Satellite Experts and Development Workers: Finding a Common Language
Who would have thought ten years ago a development organisation like ICCO would cooperate with satellite experts from the Netherlands Space Office?
Finding a common language in these kinds of public private partnerships, can be challenging. And when we understand each other, how do we make ourselves understood by our beneficients, the smallholder farmer? This, I wondered during my visit to Indonesia to get an update on the SMARTseed program, one of the projects of Geodata for Agriculture and Water (G4AW).
Using satellite data from Geodata for Agriculture and Water
Development organisation ICCO is the lead agency in the Indonesian PPP SMARTseeds, with East West Seeds Indonesia (EWINDO) and other partners, funded by the Netherlands Space Office. The aim of this programme is to use satellite data from Geodata for Agriculture and Water (G4AW) for the benefit of smallholder farmers producing tomato, cucumber and chili peppers in Eastern Java and South Sumatra.
The factory of East West Seeds and their testing station are a located a two hour’s drive east from Jakarta in Purwakarta, Java. Together with Joost van Uum from Netherlands Space Office, Afrizal Gindow and Ignatius Pratama from East West Seeds, Kees de Ruiter and Rahmat Herutomo from the ICCO-Indonesia office I visit the location to find out for myself how the program is working out. It is impressive to meet the team, working here. They are very committed and proud to be part of the SMART seeds consortium.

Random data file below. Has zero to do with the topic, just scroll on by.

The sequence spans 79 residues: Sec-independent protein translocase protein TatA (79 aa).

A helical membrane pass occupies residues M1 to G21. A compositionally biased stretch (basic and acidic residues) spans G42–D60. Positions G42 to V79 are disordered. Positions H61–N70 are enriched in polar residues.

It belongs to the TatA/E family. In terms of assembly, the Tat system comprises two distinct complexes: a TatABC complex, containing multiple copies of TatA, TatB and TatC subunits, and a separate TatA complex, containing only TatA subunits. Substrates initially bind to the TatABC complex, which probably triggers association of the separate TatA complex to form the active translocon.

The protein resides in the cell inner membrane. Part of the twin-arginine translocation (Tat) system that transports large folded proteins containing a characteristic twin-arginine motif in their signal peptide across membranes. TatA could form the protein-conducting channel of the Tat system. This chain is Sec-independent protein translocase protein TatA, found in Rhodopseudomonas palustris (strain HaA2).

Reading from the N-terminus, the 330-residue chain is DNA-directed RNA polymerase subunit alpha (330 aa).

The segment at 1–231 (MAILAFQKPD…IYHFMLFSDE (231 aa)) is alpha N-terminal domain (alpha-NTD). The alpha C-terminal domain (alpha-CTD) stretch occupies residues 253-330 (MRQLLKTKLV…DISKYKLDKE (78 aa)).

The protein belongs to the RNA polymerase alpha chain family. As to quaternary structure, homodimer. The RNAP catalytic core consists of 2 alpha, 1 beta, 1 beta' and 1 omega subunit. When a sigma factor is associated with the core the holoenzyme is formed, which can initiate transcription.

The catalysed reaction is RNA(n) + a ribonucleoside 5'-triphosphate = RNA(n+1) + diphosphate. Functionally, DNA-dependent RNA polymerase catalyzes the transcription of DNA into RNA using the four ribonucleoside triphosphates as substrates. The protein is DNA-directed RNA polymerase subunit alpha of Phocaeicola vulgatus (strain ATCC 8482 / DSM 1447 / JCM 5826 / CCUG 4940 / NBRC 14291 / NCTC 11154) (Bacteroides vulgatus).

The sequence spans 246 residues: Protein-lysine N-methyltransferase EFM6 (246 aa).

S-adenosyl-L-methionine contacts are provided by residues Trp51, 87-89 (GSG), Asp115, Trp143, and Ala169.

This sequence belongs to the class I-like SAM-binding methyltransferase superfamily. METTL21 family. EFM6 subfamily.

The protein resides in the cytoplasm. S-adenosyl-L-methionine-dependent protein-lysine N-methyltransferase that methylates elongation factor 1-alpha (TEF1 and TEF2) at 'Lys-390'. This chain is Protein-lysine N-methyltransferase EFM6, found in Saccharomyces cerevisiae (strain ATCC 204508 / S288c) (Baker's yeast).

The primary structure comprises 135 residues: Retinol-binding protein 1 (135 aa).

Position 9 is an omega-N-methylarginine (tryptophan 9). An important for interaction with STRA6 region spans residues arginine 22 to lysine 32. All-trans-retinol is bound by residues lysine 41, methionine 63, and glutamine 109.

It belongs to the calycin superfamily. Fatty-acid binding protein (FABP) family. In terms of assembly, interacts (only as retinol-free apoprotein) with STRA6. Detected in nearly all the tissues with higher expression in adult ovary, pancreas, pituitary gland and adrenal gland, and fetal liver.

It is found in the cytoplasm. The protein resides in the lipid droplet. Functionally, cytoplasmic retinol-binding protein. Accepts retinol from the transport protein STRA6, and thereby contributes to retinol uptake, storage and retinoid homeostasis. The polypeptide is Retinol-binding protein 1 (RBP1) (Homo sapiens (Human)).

Sipindo helps to connect
The ambitions of the PPP are high: engaging 100,000 farmers with the use of these new technologies. Although the programme has only just started, the results are already showing. After an extensive baseline survey and collecting soil samples, the pilot phase has started. EWINDO has developed an app for the mobile telephone called ‘Sipindo’ that distributes important information not only to the farmer, but also to traders.
Through GPS on the smartphone farmers can indicate where they reside and receive tailor-made information on the weather predictions for their area, on soil conditions, on plant diseases and receive advice when to sow and when to fertilize. Also it advises on irrigation and fertilizer requirements which can lead to substantial savings because both are often over-utilized.For those farmers not on the internet the service uses text messages. Furthermore it connects farmers directly to traders, and gives them market price information. I was deeply impressed by this use of modern technology.
Looking at the next farming generation
In a matter of weeks over 2,300 farmers have downloaded the app. However some farmers have already deleted it. The crucial question is: why? That’s ICCO’s main focus at the moment: We need to find out quickly by talking to them directly on how they are using the app. It might well be about user-friendliness and finding a common language between the technical experts and the end-user, the smallholder farmer. Does the farmer fully understand how the app works and the information provided? This will have substantial consequences for the impact that is achieved. Fortunately, it’s still early days so we have plenty of time to work on further improvements and expand its use.
A hopeful and inspiring development is the fact that the use of these modern technologies is especially appealing to young farmers. That is good news as we are looking at the next farming generation.
Photo: The factory of East West Seeds and their testing station are a located a two hour’s drive east from Jakarta in Purwakarta, Java. © ICCO